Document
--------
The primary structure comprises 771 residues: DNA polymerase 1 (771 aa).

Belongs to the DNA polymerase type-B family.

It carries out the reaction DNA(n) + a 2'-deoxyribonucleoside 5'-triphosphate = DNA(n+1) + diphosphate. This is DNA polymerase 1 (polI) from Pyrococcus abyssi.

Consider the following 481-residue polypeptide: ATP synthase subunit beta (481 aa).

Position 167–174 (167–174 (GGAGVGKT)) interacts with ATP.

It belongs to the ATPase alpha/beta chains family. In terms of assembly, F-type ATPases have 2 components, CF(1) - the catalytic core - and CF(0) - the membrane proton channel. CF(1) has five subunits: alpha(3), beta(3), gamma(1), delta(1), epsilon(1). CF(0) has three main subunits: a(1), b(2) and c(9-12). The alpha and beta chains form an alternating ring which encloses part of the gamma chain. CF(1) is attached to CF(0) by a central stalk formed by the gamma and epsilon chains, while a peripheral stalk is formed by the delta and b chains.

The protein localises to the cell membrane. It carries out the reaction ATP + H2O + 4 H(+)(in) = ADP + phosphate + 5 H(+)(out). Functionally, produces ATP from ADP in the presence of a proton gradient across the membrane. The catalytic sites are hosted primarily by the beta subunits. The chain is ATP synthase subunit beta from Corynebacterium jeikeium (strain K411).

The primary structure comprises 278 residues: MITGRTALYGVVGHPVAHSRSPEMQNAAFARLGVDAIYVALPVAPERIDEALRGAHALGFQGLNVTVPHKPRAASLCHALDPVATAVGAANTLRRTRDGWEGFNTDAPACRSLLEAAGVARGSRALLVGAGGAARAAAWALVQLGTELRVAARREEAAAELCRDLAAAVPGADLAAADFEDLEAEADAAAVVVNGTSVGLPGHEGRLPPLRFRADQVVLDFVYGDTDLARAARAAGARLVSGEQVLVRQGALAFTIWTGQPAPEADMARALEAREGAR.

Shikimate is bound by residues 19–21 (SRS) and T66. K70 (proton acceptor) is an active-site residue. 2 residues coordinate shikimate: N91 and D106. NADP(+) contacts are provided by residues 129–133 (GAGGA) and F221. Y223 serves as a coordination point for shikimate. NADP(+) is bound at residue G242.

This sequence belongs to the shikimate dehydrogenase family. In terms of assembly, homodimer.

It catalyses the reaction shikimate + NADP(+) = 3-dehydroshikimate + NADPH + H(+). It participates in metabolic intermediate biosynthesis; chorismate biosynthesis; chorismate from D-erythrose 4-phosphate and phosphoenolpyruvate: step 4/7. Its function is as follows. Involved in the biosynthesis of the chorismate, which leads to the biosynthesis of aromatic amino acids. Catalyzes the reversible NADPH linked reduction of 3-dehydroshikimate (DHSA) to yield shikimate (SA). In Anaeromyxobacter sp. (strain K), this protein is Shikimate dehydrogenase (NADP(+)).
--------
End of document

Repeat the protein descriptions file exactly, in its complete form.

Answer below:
The primary structure comprises 771 residues: DNA polymerase 1 (771 aa).

Belongs to the DNA polymerase type-B family.

It carries out the reaction DNA(n) + a 2'-deoxyribonucleoside 5'-triphosphate = DNA(n+1) + diphosphate. This is DNA polymerase 1 (polI) from Pyrococcus abyssi.

Consider the following 481-residue polypeptide: ATP synthase subunit beta (481 aa).

Position 167–174 (167–174 (GGAGVGKT)) interacts with ATP.

It belongs to the ATPase alpha/beta chains family. In terms of assembly, F-type ATPases have 2 components, CF(1) - the catalytic core - and CF(0) - the membrane proton channel. CF(1) has five subunits: alpha(3), beta(3), gamma(1), delta(1), epsilon(1). CF(0) has three main subunits: a(1), b(2) and c(9-12). The alpha and beta chains form an alternating ring which encloses part of the gamma chain. CF(1) is attached to CF(0) by a central stalk formed by the gamma and epsilon chains, while a peripheral stalk is formed by the delta and b chains.

The protein localises to the cell membrane. It carries out the reaction ATP + H2O + 4 H(+)(in) = ADP + phosphate + 5 H(+)(out). Functionally, produces ATP from ADP in the presence of a proton gradient across the membrane. The catalytic sites are hosted primarily by the beta subunits. The chain is ATP synthase subunit beta from Corynebacterium jeikeium (strain K411).

The primary structure comprises 278 residues: MITGRTALYGVVGHPVAHSRSPEMQNAAFARLGVDAIYVALPVAPERIDEALRGAHALGFQGLNVTVPHKPRAASLCHALDPVATAVGAANTLRRTRDGWEGFNTDAPACRSLLEAAGVARGSRALLVGAGGAARAAAWALVQLGTELRVAARREEAAAELCRDLAAAVPGADLAAADFEDLEAEADAAAVVVNGTSVGLPGHEGRLPPLRFRADQVVLDFVYGDTDLARAARAAGARLVSGEQVLVRQGALAFTIWTGQPAPEADMARALEAREGAR.

Shikimate is bound by residues 19–21 (SRS) and T66. K70 (proton acceptor) is an active-site residue. 2 residues coordinate shikimate: N91 and D106. NADP(+) contacts are provided by residues 129–133 (GAGGA) and F221. Y223 serves as a coordination point for shikimate. NADP(+) is bound at residue G242.

This sequence belongs to the shikimate dehydrogenase family. In terms of assembly, homodimer.

It catalyses the reaction shikimate + NADP(+) = 3-dehydroshikimate + NADPH + H(+). It participates in metabolic intermediate biosynthesis; chorismate biosynthesis; chorismate from D-erythrose 4-phosphate and phosphoenolpyruvate: step 4/7. Its function is as follows. Involved in the biosynthesis of the chorismate, which leads to the biosynthesis of aromatic amino acids. Catalyzes the reversible NADPH linked reduction of 3-dehydroshikimate (DHSA) to yield shikimate (SA). In Anaeromyxobacter sp. (strain K), this protein is Shikimate dehydrogenase (NADP(+)).